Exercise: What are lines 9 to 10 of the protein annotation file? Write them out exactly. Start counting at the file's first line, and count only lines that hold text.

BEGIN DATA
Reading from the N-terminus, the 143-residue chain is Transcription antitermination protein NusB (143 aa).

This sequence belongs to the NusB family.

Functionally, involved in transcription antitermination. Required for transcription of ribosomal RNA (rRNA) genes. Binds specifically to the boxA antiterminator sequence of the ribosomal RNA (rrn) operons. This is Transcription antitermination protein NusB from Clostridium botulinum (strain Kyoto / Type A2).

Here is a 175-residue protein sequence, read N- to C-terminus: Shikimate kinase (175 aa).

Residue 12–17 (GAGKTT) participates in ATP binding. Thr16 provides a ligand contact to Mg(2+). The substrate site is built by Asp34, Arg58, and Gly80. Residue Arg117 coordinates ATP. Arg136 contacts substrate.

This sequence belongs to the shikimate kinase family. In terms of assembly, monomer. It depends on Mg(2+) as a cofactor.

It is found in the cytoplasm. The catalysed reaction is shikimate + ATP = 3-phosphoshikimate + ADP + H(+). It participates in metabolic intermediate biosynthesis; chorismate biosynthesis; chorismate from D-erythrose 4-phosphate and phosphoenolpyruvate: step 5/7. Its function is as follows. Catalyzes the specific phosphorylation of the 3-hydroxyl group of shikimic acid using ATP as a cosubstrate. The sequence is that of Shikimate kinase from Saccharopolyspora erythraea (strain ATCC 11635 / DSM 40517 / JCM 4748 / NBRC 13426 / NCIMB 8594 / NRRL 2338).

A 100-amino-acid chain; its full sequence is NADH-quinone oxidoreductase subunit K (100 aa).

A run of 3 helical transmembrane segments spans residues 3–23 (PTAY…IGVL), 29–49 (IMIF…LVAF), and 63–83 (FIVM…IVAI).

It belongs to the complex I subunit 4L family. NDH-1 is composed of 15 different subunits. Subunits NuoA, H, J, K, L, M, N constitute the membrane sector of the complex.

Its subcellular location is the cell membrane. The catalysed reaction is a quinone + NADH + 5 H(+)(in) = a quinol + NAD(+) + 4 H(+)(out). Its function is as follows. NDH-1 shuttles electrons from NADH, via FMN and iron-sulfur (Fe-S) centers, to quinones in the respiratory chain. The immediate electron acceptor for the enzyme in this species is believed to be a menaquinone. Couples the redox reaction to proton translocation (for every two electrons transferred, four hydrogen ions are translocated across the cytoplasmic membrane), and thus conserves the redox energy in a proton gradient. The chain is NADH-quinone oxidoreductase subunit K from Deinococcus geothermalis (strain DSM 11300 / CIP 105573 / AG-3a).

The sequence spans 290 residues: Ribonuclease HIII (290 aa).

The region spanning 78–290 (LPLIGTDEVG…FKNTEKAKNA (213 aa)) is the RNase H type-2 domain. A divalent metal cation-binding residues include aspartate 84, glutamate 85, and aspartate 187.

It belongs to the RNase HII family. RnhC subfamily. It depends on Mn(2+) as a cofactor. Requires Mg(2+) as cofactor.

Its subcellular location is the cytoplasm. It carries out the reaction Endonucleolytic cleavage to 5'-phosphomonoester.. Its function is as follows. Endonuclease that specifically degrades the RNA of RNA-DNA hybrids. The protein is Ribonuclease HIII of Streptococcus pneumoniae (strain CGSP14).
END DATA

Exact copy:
A run of 3 helical transmembrane segments spans residues 3–23 (PTAY…IGVL), 29–49 (IMIF…LVAF), and 63–83 (FIVM…IVAI).

It belongs to the complex I subunit 4L family. NDH-1 is composed of 15 different subunits. Subunits NuoA, H, J, K, L, M, N constitute the membrane sector of the complex.